How Canadians eat and drink continues to evolve. This should not be surprising given the acceleration of change that surrounds us in our daily lives. In this year’s CHATS Report, our investigation once again coalesces around the all-important consumer who is demanding more from their everyday choices.
As Canadians increasingly search for enhanced experience and increasing variety, characterized by more fresh, less processed, globally diverse and authentic solutions that are conveniently available, a new level of decision-making engagement is emerging.
With consumers firmly in the driver seat as change agents, businesses need to continually challenge traditional norms to determine how big picture factors can be harnessed for positive growth or future innovation rather than merely reacting to their force.
Quite simply put, Trends Matter. Below we touch on some highlight emanating from this year’s investigation.
Trend Pillar Definitions Continue to Evolve
Maturing Millennials (aged 22-38 years old in 2018) represent almost a quarter of the CDN population and are not a homogeneous cohort. In fact, varying lifestages within the cohort necessitate that any Millennial investigation includes evaluating these consumers in segments. The YEMPS segment of Young Educated Millennial Parents is rising in importance to its increasing size, spending power and sphere of influence. As Millennials continue to enter the parenting lifestage, they will not only put their YEMP stamp on parenting they will also imprint another generation of consumers.
The Quality Movement Drivers
Today, Canadians aspire to a higher food quality, one that they simply did not grow up with. The requirement for high quality ingredients has increased notably over the past two years (+5%). In fact, one in five food or commercial beverage choices is prompted by the need for a premium item made with high quality ingredients.
Natural & Organic Trend
Consumption rates of natural and organic fare have risen dramatically in recent years. Rising popularity can be directly connected to choices made by YEMPS and their children. Today, one in ten foods and beverages consumed by young family members is a natural and organic product, as consumers believe these options are healthier. However, the power in targeting the natural and organic claim comes from more concisely understanding how consumers interpret and internalize benefits to reveal a new and more personalized meaning.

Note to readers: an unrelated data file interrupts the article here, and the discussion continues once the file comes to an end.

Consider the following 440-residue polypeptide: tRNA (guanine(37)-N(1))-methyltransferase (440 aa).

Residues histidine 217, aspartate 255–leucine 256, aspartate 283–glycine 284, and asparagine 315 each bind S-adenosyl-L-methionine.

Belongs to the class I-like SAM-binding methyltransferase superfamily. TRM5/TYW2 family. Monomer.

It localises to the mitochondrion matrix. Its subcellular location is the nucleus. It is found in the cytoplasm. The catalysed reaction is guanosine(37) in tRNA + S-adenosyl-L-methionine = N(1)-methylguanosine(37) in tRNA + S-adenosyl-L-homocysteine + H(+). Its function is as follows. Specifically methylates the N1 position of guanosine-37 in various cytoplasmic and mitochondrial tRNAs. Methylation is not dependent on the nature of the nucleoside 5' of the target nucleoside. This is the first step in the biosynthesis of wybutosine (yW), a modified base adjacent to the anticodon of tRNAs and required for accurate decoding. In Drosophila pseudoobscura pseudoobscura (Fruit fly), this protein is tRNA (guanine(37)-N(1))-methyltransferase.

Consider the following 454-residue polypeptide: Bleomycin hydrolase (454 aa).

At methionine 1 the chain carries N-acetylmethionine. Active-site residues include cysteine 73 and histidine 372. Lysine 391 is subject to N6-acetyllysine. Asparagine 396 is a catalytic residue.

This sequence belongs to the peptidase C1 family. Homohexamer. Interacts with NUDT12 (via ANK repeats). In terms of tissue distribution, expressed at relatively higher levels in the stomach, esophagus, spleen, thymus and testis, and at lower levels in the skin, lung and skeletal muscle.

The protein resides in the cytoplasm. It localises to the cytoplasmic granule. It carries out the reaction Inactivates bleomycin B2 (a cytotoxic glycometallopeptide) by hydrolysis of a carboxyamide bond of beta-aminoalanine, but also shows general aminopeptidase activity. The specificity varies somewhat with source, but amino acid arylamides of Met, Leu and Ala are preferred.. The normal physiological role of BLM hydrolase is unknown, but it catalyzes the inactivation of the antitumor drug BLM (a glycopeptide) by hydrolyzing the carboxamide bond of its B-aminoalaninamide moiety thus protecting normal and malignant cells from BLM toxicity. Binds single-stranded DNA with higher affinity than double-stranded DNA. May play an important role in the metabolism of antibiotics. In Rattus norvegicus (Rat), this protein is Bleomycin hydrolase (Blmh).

Convenience without Compromise
Busy lives and hectic schedules have rendered the convenience need state a 'point of entry' requirement, together with hunger, thirst and taste. Let us consider the all-important Dinner meal. This is the occasion where consumers take the most time in both planning and preparation. Here to, Meal Preparers are driven by convenience. In fact, 54% of items consumed at Dinner are selected because they meet convenience needs.
However, that is not the whole story. Among those reporting the convenience need state as the top driver of dinner choices, over two-thirds (67%) also report the need for nutrition, enhanced experience and variety. The convenience with compromise trend supports the need to not only make meals easier, but also to provide solutions that delight consumers.
The evolving definition of Contemporary Health has yielded an Intersection between functional, metabolic and social needs and benefits. Functional needs are focused on evaluating nutrient density of both good and bad variables. Metabolic requirements represent a huge opportunity space as consumers seek well-being and performance benefits from consumption choices (Satiety, Energy, Mental Focus, Sleep, Recalibration). Finally, the evolving holistic approach to health also includes conscious consumption practices focused on social impacts of the product life cycle.
The voracity and impact of the trends shaping our needs and daily choices are also molded by daypart needs at Breakfast, Lunch, Dinner and Snacking, together with other situational and occasion dynamics.
Ipsos FIVE – A daily on-line diary capturing everything an individual ate and drank yesterday across all foods and beverages, all occasions and all venues (including out of home channels). We also capture situational dynamics, item preparation, motivations, health statuses, lifestyle habits driving choice and purchase dynamics. The study captures behaviour among 20,000 individuals annually aged 2+ years, is statistically balanced to represent the Canadian population and commenced tracking in 2013.
Ipsos FSM (Foodservice Monitor) - A detailed tracking of consumer behaviour at all Foodservice channels, both commercial and non-commercial, capturing the daily spending habits, item choices, operator performance and party dynamics among over 36,000 individuals annually. Ipsos FSM study focuses on the 'why' behind the results to provide a unique issue-focused service rather than just providing tracking results.
CHATS 2018 deliverable includes a Power Point Resource Report (~140 slides) accompanied by a live presentation.
Kathy Perrotta is a Vice-President of Marketing at Ipsos who leads the FIVE team. FIVE is a daily on-line diary tracking of individuals’ eating and drinking behavior across all categories/brands, dayparts and venues. The information is captured among 20,000 Canadians annually and commenced in 2013. We also capture the motivations, attitudes, situational dynamics, lifestyle habits and purchase detail that drives item choice. The FIVE team produces an annual food and beverage trends report called Canada CHATS mined from the expansive FIVE data set.